What Can We Draw from HP’s Service Director Announcement?

Back in October 2012 a group of network operators issued a paper called “Network Functions Virtualisation:  An Introduction, Benefits, Enablers, Challenges & Call for Action”.  There were a lot of prescient statements in that first paper, but one that seems particularly relevant today is “Network operators need to be able to “mix & match” hardware from different vendors, hypervisors from different vendors and virtual appliances from different vendors without incurring significant integration costs and avoiding lock-in.”  That statement implies an open but unified framework for deployment and management, and that’s been the goal for most operators.

It’s not a goal that’s been met.  NFV exists today in a number of specialized, service-specific, models.  An operator who’s spent time and money running a trial or PoC can’t confidently extend the technology they’ve used to other services, nor can they extend that model upward to operations and management.  Even the six vendors whose NFV solutions can make an overall business case don’t control enough of the action to deliver a business case for a large operator.  Every NFV project looks like extensive custom integration, and none make that broad business case.

The reason I’m going through all of this is that there’s an obvious solution to this mess.  If we presumed that NFV was modeled from the top down, integrated with the operations processes, and defined so that even MANO/VIM implementations of competing vendors could be abstracted into an effective role in a broad NFV implementation, we could harmonize the current disorder and build that broad business case.  Up to now, only Ciena of the six vendors who have the ability to make the broad NFV business case has asserted this ability to abstract and integrate.  Last week HPE joined them by announcing the Service Director.

Service Director is a high-level modeling and orchestration layer that runs at the service level, above not only traditional NFV MANO implementations but also above legacy management stacks.  The modeling and decomposition in Service Director appear to be consistent with what’s in HPE’s Director MANO implementation.  In fact, you could probably have done some of the things Service Director does even before its announcement.  What’s significant is that HPE is productizing it now.  For the first time, HPE is emphasizing the strength of its service modeling and the features available.  That’s smart because HPE has the strongest modeling approach for which I have details, and operators report it’s the best overall.  They’ve underplayed that asset for too long.  As we’ll see, though, they still seem reluctant to make modeling the lead in its own announcement.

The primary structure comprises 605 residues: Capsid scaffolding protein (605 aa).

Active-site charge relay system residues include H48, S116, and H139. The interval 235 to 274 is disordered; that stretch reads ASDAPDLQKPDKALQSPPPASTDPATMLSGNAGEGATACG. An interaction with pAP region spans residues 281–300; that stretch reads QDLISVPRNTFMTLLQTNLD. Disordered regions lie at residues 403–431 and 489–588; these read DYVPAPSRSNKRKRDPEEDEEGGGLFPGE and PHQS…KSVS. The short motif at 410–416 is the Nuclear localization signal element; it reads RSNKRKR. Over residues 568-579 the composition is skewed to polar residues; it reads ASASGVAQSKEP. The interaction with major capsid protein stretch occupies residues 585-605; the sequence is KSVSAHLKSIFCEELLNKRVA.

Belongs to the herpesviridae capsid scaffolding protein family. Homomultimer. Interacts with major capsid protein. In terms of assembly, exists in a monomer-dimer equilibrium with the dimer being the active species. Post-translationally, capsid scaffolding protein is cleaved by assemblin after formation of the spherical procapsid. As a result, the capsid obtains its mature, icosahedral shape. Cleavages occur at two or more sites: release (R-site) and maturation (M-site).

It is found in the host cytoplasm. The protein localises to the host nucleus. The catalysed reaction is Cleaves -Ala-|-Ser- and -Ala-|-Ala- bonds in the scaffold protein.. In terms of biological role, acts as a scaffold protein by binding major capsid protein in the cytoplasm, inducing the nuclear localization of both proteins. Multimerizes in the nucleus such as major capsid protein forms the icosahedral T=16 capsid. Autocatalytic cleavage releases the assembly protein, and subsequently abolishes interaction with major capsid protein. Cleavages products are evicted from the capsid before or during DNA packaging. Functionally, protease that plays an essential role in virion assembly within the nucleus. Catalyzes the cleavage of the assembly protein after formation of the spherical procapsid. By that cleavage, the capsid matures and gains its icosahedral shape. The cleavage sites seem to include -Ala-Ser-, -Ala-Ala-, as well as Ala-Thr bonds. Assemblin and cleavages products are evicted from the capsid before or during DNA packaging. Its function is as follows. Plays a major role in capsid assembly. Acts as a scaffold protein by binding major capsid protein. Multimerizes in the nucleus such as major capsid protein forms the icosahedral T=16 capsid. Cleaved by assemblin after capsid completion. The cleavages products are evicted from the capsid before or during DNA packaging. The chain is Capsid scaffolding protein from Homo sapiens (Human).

Because Service Director models legacy or NFV services, it can also model multiple NFV services, meaning it can build a service model that represents not only an HPE Director MANO implementation but the MANO implementation of somebody else.  This is the feature that could be most important because of that NFV silo problem I opened with.  Operators who have a host of disconnected services using incompatible tools can unite them with Service Director.  Service Director also codifies the specifics of a feature HPE has claimed for its OpenNFV strategy from the first—the ability to manage legacy devices as part of a service.  Since nobody is going to go cold-turkey to NFV, that’s critical for evolutionary reasons alone, and I think personally that we’ll have legacy devices in services for longer than I’ll be in the industry.

HPE is focusing its management and operations integration on Service Director too, which means that higher-layer functions essential in building service agility and operations efficiency are supported above traditional ETSI NFV.  Service Director can build a management strategy for the elements it models, integrated with the modeling, and since those can include legacy devices and even competitors’ MANO, Service Director can provide a path to a high-level comprehensive business case for an operator no matter how many different virtual and legacy functions it might be committed to using.